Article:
As of June 25, 2019, nearly half of all US states have various training requirements. Seven states require training for all employers of a certain size, fourteen states require training for public sector employers, and nine states have training recommendations in their state codes.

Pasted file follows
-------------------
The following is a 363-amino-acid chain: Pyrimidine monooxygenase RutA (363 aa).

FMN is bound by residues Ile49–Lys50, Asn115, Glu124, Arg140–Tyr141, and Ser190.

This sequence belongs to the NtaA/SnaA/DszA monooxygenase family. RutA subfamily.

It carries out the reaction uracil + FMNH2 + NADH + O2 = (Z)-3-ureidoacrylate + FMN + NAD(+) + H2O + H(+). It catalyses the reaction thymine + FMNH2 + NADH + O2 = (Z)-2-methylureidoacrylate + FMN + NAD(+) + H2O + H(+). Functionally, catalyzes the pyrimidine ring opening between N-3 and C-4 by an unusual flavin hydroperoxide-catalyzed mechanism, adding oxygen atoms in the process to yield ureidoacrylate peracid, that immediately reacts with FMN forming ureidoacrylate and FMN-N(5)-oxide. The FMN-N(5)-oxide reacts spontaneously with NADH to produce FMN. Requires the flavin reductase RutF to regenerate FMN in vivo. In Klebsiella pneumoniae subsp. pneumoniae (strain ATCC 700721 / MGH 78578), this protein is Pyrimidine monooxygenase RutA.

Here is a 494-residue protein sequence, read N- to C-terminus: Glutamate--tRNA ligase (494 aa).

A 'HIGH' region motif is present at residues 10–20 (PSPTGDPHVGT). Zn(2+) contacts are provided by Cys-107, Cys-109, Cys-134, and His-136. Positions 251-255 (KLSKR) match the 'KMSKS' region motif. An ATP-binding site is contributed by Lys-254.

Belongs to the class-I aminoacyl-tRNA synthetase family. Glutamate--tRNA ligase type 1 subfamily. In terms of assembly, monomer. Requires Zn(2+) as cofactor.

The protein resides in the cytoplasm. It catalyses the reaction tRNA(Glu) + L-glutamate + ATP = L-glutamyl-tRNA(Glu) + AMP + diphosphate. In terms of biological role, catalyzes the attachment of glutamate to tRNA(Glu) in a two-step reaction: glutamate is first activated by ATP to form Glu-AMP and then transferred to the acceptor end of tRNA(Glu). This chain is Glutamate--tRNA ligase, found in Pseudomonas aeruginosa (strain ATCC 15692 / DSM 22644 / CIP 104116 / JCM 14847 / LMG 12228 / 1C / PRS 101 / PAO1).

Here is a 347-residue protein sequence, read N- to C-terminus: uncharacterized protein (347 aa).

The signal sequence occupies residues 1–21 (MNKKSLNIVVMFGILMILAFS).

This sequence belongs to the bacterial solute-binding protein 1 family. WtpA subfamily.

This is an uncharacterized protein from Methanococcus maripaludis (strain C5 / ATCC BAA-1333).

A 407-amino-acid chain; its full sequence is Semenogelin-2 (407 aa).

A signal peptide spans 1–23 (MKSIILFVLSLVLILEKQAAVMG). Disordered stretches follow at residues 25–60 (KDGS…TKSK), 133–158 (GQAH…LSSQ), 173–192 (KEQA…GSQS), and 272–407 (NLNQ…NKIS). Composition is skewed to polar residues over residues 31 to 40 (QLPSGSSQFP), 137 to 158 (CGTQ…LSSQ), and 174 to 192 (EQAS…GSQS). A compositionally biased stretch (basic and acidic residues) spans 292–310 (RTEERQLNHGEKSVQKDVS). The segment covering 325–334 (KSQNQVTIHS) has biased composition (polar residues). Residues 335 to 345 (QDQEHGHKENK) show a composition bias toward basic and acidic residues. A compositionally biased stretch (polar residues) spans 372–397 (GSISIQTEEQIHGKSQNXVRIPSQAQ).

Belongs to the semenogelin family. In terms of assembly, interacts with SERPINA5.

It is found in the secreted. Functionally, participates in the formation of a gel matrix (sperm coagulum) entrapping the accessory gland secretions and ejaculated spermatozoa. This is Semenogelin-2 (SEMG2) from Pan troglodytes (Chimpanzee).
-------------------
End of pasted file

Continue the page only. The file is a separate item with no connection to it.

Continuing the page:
As of June 25, 2019, the following states have training requirements: California, Connecticut, Delaware, Washington D.C., Hawaii, Illinois, Kansas, Kentucky, Louisiana, Maine, Massachusetts, Mississippi, Nevada, NJ, NY, North Carolina, Pennsylvania, Tennessee, Texas, Utah, Virginia, and Washington. The following states recommend, but don’t require training: Idaho, Ohio, Oregon, Rhode Island, South Dakota, Vermont, West Virginia, and Wisconsin.